• 11. The Building Blocks of Every Interview Question All questions asked during an interview ultimately tap into the following areas: adaptive skills, transferable skills, and job- related skills. ADAPTIVE SKILLS: These are the skills that will enable you to adapt to most working environments. For example, being dependable, team-oriented, and self-confident are traits that can be used in all industries and professions. TRANSFERABLE SKILLS: These are skills that are not specific to one job and can easily translate into any position and company. For example, communication skills, attention to detail, organizational skills. JOB-RELATED SKILLS: These are competencies that are specific to an occupation and are often attained through training, education, and experience. For example, an administrative assistant would have certain clerical and computer capabilities.
  • 12. EXERCISE Look at one of your job-descriptions and write down the adaptive, transferable, and job-related skills that the job requires. Adaptive Transferable Job-Related
  • 13. Asking Questions During the Interview Asking questions ensures that the meeting is a two-way conversation. Take time to develop ten/fifteen questions in advance. In neglecting to ask questions when the interviewer asks, ‘Do you have any questions?’, you leave the interviewer with the impression that you aren’t interested in the position or that you don’t know enough about the job to ask meaningful questions. Asking questions is important because… a. Asking questions demonstrates that you take your career seriously and are willing to work for an organization only when there is a mutual fit. b. Developing well-thought-out questions will help you stand out from other candidates and allows the interviewer to gauge your interest in working for the organization. c. Your interest in the position is also being evaluated in the interview, asking thoughtful questions ends the meeting on an impressive note.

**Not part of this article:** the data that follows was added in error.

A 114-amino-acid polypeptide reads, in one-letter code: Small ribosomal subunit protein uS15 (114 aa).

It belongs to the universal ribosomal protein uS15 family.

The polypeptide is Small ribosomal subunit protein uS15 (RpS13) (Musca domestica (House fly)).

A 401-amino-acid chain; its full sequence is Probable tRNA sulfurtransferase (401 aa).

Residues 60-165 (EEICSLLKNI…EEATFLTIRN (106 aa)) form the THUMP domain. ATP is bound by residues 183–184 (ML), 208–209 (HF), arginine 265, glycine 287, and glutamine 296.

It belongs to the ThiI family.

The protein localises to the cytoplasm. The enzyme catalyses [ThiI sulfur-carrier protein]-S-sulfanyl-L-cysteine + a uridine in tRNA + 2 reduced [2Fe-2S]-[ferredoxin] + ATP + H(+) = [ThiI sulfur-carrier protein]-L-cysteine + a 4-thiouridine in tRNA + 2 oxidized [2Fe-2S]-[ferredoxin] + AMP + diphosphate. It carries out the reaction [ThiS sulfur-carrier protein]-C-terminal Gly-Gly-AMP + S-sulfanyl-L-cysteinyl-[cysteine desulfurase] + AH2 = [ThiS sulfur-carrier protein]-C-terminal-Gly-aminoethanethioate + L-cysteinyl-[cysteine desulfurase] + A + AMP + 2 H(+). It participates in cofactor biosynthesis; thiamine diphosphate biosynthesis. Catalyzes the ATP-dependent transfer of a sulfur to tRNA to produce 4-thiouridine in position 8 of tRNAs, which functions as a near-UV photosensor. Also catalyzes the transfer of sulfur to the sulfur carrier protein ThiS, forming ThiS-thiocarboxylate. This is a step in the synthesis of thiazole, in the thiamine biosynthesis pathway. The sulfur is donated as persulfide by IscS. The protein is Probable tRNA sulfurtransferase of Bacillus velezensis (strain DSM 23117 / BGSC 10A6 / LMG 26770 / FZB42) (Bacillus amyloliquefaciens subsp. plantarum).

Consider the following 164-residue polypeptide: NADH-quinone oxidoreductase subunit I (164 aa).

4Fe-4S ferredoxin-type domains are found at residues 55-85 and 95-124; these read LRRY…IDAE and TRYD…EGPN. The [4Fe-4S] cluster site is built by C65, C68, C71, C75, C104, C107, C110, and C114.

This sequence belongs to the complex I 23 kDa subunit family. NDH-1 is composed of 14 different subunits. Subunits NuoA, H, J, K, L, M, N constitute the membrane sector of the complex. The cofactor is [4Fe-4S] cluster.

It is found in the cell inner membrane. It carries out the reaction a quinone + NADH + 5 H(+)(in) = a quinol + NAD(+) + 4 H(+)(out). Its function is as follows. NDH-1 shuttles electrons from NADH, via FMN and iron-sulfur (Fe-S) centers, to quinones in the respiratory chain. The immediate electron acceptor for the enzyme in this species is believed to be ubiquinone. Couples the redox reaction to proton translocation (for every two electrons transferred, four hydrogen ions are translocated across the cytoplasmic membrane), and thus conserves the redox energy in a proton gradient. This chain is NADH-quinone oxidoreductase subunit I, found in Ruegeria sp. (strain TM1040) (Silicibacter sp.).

• 14. Further thought on asking questions: Asking questions shows that you have paid attention, care, are interested, are thoughtful, are considerate, and intelligent, and creative. Stupid people don’t ask questions. Bored people don’t ask questions. Lazy people don’t ask questions. Templar, Richard. Rules of Work. Harlow: Pearson Education Limited, 2003
  • 15. Generating question from the job description Job descriptions have a wealth of information that you can use to easily create questions. EXAMPLE Coach, motivate, mentor, and train a sales team to boost sales. Incumbent should be skilled in growing client base, increasing company revenue and profits, and working closely with clients to establish long-term relationships. QUESTIONS 1. Has the existing sales team met or exceeded goals? 2. What type of customer feedback does the sales force receive from clients regarding company products? 3. Can I have a copy of the sales brochure that I can review after the interview? 4. Will I have the opportunity to develop a sales-training program for the sales force?
  • 16. Effective Follow-Up Write follow-up letters outlining the reason that there is a perfect match between you and the company. After the initial thank-you follow-up, you can send another a week later to: a.) express interest in a 2nd interview and b.) inquire if the position is still open and to ask if any additional information is required before making the final decision.
  • 17. Negotiating Salary Most interviewers expect to negotiate salary and some can go to a higher percent of the initial offer. Prepare for negotiations before you embark on a job search. Find out the going rate for your position, years of experience, region, by asking peers, recruiters and searching the Internet. www.salary.com Before you go for an interview, HR has researched the amount of salary that your position gets in your area. Make sure you know what this is, or YOU lose. When asked for salary requirements on an application write ‘open’ or ‘negotiable’. When asked about previous salary write ‘will discuss during interview.’
  • 18. Additional Tips on Salary Negotiation View the negotiation process as a conversation and keep in mind that the definition of a successful negotiation is when both parties are satisfied with the outcome. If you are unsure about the compensation packet, ask the interviewer for twenty-four hours to collect your thoughts and weight the pros and cons of the offer. Avoid misunderstandings. Make sure you receive an offer in writing that states the agreed-upon terms.
  • 19. Finally…. There are many great books on the market that discuss successful interviewing. The more you read up, the more confident and prepared you will feel with this process.